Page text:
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For some reason my manager no matter what I do finds falt. Even though I deliver projects on time, under budget or ahead of schedule. Nothing I do is right. I am constantly told how he laid off two people to save my job.

He recently quit the company with little notice, so it seemed, but in truth upper management knew I am sure.

The day before his announcement I had my last one on one with him.
It was the most unprofessional discussion I have ever had. He was ruthless. I told him of a situation and he jumped all over me accused me of putting his organization at risk, over something really minute issue that could not even impact him. Advised I was paranoid about losing my job and bringing it up twice a month which was totally fabricated. Told me he did not even read most of my emails as they were too long. Interesting as I rarely wrote any. Really tore into me in a very hateful tone.

The next morning he announced he quit the company. One of his parting words was that he would ensure to have feedback on our performance. I sent him a wish you well message and got a very short "we will be in touch" and wished me and family good news. Nothing more.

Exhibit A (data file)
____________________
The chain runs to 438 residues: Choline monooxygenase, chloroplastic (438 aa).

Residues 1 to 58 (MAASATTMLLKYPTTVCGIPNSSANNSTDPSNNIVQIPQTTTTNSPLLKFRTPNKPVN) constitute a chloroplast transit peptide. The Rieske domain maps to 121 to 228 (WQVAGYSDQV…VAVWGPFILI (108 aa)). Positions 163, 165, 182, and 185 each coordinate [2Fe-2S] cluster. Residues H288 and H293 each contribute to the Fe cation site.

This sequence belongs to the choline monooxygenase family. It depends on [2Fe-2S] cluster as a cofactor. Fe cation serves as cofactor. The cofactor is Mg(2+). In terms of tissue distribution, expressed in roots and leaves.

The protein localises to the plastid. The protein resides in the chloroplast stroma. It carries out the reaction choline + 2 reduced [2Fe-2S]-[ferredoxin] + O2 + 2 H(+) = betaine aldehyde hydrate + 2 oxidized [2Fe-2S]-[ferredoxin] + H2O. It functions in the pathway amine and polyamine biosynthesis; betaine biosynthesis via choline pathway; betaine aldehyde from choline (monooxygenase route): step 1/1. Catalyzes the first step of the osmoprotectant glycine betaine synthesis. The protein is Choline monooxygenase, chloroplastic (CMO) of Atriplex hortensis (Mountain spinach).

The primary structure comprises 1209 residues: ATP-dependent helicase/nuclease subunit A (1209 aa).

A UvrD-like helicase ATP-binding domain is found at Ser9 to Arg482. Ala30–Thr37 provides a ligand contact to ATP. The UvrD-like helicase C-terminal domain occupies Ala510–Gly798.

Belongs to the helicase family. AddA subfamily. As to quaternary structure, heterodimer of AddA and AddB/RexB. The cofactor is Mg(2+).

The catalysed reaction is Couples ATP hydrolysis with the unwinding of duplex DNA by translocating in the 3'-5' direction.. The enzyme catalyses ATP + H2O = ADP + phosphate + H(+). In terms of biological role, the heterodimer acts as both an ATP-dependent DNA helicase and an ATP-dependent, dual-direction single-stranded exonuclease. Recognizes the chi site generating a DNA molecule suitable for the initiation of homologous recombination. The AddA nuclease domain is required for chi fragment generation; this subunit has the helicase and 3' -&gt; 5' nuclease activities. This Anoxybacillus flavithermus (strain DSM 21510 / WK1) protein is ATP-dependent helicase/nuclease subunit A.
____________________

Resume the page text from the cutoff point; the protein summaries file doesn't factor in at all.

My concern is how do I prevent him from taking part in any review since he resigned and based on his attitude with me. I went to HR once about him.

His whole attitude towards me changed when he found out I was disabled and in a wheelchair.

He is gone but I don't know what kind of damage he did to me or how I recover.

.

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    Do you have any concrete evidence that he did any actual damage to you? He's already left, so I suspect you're worrying too much about this. – Philip Kendall Jan 1 at 13:29
  • No. But I listened to how others were maligned in meetings/ discussions and threats of ruining someone. – Betty Gather Jan 3 at 3:17
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If he resigned, I doubt he will hold much sway at this point, so I don't think it will cause you trouble to have had issues with him, given he is no longer there. I have heard of people threatening to say bad things when they leave. I have not heard of anything like that having much of an effect. They're leaving, so why would anyone act on their badmouthing?

If you do have issues, point out your achievements and deal with it then.

I would argue that any attempt to preemptively prevent issues you believe your ex-manager caused you are much more likely to backfire than to have a positive effect. Doing so would definitely end you up in politics - are you sure you want to go there?

I would make sure to get off to a good start with the new manager. Don't try to badmouth the old one, but make sure your achievements and experience are valued by the new.

Upper management may or may not know exactly what was going on with your previous manager - but if the new one has good things to say about you, they'll get the picture.

Good luck!